What a whirlwind month February has been! I’ve started my third year of uni properly now, brought out the first issue of Empire Times for 2018 (see pic below), and been constantly working to create the second issue. Being this busy has affected my reading time, but I’ve still been able to find some time. The reading list for this month is small, with no short stories for the first time ever, I think. However, I may decide to switch from novels to short stories for next month, just to boost up numbers. Anyway, without further delay, here is Book Talk for this month.
The Maltese Falcon by Dashiell Hammett
Detective Sam Spade is hired by Miss Wonderley, a beautiful woman, to track down her sister. His partner, Miles Archer, is shot and killed after following a trail. Its Archer’s death that sees Spade suddenly thrown into a strange new world, where he’s being hunted while hunting himself. It’s during this that he comes across a treasure worth so much that people are willing to kill for it.
My first encounter with The Maltese Falcon was through my crime fiction and film class in university. My tutor was talking about hardboiled detectives and showed us the 1941 film adaptation which stars Humphrey Bogart. I really liked the film and ended up deciding to buy the book, as I began an interest in hardboiled detective stories. It was great to finally read this book after so long on the shelf, but like a lot of much older books, I came across some problems.
In comparison with other texts from the era (about the early 1930s), The Maltese Falcon is still relatively easy to read and I understood what was going on in the story. I did though have some problems with the writing style, mainly with it being dated. The story too was extremely dialogue heavy with some sentences feeling long-winded. Despite these issues though, I did enjoy reading this book. The characters in this story is where it really shines. Sam Spade is fantastic and is, in my opinion, very much like Bogart’s performance in the adaptation. Joel Cairo too comes across a lot like Peter Lorre does in the movie, which further enhanced my enjoyment of the story.
The Maltese Falcon may have aged in terms of style, but it continues to remain a good read which is still surprisingly easy to read. If you enjoy the film or other hardboiled detectives, like Raymond Chandler’s Philip Marlowe, then you’ll enjoy this story. You should give this a read too if you wish to see where the modern hardboiled detective originated from.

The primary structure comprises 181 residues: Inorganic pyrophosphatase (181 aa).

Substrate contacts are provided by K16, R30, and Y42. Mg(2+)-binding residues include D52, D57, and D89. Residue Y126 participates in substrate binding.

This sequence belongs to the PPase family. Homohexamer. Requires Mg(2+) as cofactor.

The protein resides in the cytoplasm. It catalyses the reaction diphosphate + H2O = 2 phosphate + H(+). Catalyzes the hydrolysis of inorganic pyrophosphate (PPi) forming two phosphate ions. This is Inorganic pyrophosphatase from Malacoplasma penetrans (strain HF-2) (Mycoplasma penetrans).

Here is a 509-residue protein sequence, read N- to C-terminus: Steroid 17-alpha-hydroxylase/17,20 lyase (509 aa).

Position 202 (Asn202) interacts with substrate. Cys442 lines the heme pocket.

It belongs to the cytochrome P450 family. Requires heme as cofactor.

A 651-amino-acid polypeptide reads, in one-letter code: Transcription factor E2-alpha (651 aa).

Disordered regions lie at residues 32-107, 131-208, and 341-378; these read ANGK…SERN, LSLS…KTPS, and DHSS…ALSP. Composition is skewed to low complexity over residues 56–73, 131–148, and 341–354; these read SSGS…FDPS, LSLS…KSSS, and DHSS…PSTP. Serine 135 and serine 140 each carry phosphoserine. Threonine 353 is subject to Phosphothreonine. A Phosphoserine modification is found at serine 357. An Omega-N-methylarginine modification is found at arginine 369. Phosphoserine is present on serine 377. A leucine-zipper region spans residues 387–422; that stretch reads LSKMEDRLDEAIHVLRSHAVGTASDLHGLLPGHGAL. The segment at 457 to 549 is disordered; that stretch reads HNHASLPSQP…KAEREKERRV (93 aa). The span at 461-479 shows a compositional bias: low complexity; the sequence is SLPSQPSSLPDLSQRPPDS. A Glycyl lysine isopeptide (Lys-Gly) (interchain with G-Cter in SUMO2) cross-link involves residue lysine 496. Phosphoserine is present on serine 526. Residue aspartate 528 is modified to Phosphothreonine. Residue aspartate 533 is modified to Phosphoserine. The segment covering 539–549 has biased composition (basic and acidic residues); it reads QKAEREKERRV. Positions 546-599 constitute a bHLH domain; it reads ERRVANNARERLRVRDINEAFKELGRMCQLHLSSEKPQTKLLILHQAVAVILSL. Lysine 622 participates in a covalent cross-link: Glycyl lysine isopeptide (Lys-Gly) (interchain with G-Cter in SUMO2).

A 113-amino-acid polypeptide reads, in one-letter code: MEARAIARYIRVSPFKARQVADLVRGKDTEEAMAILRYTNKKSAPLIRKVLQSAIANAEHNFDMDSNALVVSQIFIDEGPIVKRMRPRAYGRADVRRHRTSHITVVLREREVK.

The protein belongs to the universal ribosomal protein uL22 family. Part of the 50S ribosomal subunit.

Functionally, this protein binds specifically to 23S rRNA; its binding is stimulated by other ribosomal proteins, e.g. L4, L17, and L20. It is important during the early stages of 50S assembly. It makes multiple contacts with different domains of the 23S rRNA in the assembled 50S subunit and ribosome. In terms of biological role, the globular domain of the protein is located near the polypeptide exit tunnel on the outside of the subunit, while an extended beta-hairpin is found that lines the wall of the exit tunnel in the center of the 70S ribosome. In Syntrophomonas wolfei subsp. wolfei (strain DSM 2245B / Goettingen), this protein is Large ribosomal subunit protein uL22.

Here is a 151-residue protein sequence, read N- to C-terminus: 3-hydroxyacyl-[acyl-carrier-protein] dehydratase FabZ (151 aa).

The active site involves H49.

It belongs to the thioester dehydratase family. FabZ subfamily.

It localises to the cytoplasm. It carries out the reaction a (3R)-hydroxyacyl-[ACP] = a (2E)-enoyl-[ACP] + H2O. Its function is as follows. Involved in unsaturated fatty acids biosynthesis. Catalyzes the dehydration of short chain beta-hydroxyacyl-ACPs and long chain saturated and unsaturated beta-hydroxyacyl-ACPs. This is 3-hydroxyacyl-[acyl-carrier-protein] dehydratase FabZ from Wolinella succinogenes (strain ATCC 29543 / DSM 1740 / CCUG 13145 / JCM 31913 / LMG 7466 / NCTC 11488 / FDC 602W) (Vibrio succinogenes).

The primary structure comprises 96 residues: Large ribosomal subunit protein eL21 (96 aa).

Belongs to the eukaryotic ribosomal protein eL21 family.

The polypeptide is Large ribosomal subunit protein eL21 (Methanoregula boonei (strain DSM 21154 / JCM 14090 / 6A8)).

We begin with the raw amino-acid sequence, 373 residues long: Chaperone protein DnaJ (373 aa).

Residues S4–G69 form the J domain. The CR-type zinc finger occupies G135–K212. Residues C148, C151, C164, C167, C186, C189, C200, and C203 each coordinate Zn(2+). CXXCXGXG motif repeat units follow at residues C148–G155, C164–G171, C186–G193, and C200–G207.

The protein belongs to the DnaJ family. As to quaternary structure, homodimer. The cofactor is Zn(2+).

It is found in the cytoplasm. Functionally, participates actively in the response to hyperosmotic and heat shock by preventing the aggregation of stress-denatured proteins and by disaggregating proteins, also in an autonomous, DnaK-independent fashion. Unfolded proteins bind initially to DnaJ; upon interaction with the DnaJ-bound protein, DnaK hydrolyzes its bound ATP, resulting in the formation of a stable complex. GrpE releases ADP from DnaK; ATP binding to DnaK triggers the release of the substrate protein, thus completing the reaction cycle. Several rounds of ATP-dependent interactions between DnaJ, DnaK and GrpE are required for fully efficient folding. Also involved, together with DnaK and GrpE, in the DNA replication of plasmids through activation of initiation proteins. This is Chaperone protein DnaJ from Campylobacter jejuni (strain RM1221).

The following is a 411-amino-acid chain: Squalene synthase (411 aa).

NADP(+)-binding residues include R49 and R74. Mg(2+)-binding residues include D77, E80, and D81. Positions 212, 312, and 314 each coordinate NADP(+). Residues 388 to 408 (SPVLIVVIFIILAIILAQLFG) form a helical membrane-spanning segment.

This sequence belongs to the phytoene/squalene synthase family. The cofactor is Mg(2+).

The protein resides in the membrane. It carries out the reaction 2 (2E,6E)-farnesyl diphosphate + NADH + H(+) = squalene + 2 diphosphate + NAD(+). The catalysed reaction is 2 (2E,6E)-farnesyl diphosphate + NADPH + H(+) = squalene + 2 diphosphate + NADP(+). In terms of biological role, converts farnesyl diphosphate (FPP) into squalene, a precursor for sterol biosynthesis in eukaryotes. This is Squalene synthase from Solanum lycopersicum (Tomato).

Corpselight by Angela Slatter.
The sequel to Vigil, Corpselight once again follows Verity Fassbinder, a half weird-half human living in Brisbane. A new mystery has now appeared, but she is also facing yet another great challenge: becoming a mother for the first time. Her new mystery though threatens her and her family in a way not seen yet.
Vigil was one of my favourite reads of 2016. I really enjoyed the idea of a detective style mystery being set in Brisbane with mythological creatures. Most of all, I really loved the Australian twist that these mythologies had with them, and how familiar they to me, despite not being from Brisbane. So naturally, I was really excited to pick up Corpselight. I may have only gotten halfway through it as of writing this, but it’s certainly still been a good read.
So far, I have been really enjoying following Fassbinder again. The action though has been a little thin in the first half, mainly because of her being pregnant. However, Fassbinder being pregnant enhances her as a character. It shows how she wishes to be a caring person, as well as how much she wants to distance herself from her problems in the past.
I will let you know my full thoughts on Corpselight next Book Talk.